I am asking, therefore, that all recipients of this letter, including Hawaii State Legislators, use the expertise and resources available to them — which in both cases will be far superior to mine — to undertake to determine that such a legislative standard as proposed by the Hawaii State Legislature in SB2089 SD1 supports and upholds the spirit and intent of NAFTA, and the provisions and protections I have noted from Chapter 11, above.
I do hope that in considering the purpose and intent of this and similar bills — if the purpose and intent are honourable and aimed at ensuring lawful participation by all Hawaii property owners offering transient accommodation in support for the schools, hospitals, services and infrastructure that keep Hawaii running — careful thought is given to all good and hard-working Americans and Canadians who have invested in Hawaii and, through payment of taxes, are contributing to a strong and economically viable Hawaii.
As I said at the outset, I am a Canadian. I am proud to have a documented business that attracts and accommodates visitors to the state, and which supports the Hawaii and United States economies through purchases made there to ensure the amenities and services are in place to make our guests’ stays exceptional. I know that my voice does not factor in Hawaii State Legislature considerations, but I would hope that commitments our two countries have made to each other — and indeed, expectations that we have of each other through trade treaties and tax conventions — do.
I realize NAFTA may seem a long ways away from the intent and purpose of this and similar Hawaii State legislature bills. But in the case of Canada and the United States, this linkage is so very strong, and whether we think about it frequently or not at all, it very much defines the relationship between our two countries, and offers a standard of treatment to which countries around the globe aspire, and in which they seek to participate. And for this reason, too, I think that care must be taken not to weaken this standard of treatment.
The Government of Canada makes some helpful findings of the importance of this relationship on its website http://www.canadainternational.gc.ca/washington. It notes that:
Trade and investment flow both ways, and data showing the importance of the United States to Canada are just as impressive indicators of the power of the trade and investment relationship between our two countries. When advancing these facts, the same Government of Canada webpage notes that these gains underscore the need for making sure that our border remains open to trade. And United States government webpages make the same assertion; government policy on either side of the border that hinders or weakens investment costs jobs in every state and every province — and, I think it is fair to say, given our relationship, hinders confidence in others around the globe who would consider investing in our countries.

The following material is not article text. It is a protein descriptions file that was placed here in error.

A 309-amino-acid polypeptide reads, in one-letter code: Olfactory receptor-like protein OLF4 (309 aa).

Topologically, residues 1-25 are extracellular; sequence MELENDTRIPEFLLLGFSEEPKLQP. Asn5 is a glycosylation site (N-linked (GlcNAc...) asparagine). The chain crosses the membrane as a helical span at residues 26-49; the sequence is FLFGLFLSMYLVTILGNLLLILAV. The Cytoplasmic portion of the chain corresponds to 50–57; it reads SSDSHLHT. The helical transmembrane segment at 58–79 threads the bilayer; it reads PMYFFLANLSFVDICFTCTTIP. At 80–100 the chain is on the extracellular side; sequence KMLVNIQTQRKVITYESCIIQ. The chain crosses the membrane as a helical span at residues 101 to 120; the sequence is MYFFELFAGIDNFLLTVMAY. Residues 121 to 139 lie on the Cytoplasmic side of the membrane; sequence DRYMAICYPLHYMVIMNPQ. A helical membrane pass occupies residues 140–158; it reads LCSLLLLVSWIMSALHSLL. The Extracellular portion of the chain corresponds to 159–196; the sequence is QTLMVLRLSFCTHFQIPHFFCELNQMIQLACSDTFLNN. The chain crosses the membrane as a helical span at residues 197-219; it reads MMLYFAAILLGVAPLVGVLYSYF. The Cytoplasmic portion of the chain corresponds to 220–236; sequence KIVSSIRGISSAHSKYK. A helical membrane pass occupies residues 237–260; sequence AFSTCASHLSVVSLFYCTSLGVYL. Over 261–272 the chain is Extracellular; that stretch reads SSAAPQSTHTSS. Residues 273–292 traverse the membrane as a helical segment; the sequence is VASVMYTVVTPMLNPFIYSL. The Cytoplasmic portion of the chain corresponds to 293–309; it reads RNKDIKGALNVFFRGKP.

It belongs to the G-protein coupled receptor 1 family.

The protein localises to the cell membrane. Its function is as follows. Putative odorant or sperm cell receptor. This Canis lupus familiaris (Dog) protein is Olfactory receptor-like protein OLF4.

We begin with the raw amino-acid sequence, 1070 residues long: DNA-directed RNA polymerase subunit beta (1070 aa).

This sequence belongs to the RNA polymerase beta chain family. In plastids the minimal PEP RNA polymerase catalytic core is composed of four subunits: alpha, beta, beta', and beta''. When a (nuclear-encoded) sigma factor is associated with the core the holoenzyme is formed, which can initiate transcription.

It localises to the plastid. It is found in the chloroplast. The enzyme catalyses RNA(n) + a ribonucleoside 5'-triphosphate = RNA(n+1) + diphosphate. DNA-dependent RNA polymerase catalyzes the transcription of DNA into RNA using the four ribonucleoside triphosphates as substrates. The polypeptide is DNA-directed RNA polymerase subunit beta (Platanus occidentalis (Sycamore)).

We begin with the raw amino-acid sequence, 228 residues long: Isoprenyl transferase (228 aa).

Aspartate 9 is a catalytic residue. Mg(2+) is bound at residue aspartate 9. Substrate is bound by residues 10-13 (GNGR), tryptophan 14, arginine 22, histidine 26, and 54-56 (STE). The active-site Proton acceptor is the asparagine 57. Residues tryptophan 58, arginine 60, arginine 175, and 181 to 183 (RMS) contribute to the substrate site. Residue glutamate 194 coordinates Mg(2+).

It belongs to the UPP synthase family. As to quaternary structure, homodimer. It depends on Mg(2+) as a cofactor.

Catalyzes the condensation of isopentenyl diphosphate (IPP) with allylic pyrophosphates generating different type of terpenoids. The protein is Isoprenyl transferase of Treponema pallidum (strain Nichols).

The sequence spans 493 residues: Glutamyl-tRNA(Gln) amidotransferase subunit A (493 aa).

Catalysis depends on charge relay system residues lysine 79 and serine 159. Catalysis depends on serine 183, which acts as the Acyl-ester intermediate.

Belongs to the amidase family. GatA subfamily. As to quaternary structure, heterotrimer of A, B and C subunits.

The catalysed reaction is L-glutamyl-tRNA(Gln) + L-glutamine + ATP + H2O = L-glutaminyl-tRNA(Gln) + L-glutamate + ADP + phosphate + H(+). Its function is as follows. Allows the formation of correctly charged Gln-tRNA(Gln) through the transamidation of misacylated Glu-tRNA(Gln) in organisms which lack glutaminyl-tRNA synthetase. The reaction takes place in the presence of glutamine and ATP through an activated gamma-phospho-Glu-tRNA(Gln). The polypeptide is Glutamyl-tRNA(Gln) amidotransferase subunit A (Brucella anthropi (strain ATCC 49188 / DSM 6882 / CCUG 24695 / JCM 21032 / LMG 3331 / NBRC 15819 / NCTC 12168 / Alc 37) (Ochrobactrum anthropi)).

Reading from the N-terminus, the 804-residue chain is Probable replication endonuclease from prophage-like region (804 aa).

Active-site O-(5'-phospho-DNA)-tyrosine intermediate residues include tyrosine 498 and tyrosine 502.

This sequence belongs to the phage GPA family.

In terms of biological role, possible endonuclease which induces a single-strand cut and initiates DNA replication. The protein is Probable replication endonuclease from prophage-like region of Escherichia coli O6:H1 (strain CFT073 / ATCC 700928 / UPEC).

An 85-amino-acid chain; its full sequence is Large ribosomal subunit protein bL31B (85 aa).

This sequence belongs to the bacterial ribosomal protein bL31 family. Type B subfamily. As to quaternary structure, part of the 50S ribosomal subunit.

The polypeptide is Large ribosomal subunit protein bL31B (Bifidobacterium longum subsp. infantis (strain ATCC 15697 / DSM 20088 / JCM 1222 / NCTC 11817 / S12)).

The US Department of State website (http://www.state.gov/s/l/c3439.htm) offers additional clarity on the matters raised above, when it advises:
Chapter Eleven of the North American Free Trade Agreement (the "NAFTA") contains provisions designed to protect cross-border investors and facilitate the settlement of investment disputes. For example, each NAFTA Party must accord investors from the other NAFTA Parties national (i.e. non-discriminatory) treatment and may not expropriate investments of those investors except in accordance with international law. Chapter Eleven permits an investor of one NAFTA Party to seek money damages for measures of one of the other NAFTA Parties that allegedly violate those and other provisions of Chapter Eleven.
Hawaii State Legislature bill SB2089 SD1 and others like it appear to be aimed at making sure that all who benefit from Hawaii and the United States contribute as required to keep Hawaii, and the United States running. We have precisely the same obligation where we live here in Victoria, in the Province of British Columbia, located in the country of Canada.
In these difficult economic times, it seems practical for any government to pursue tax scofflaws, law breakers, and free-riders whose choices not to participate in proper documentation, remittance, and compliance hurt us all. But to do so the manner of Hawaii State Legislature bill SB2089 SD1, would appear to contravene the obligations of the State as committed to by the United States in affixing its signature to NAFTA on behalf of the states. And in these difficult times, it seems an unhelpful thing to let stand any policy or legislative initiative which tells current investors that despite the intent, promise, and security of NAFTA, its provisions and protections are meaningless, and their investment in the United States is as risky as, or is perhaps riskier than, an investment in a jurisdiction without a trade agreement.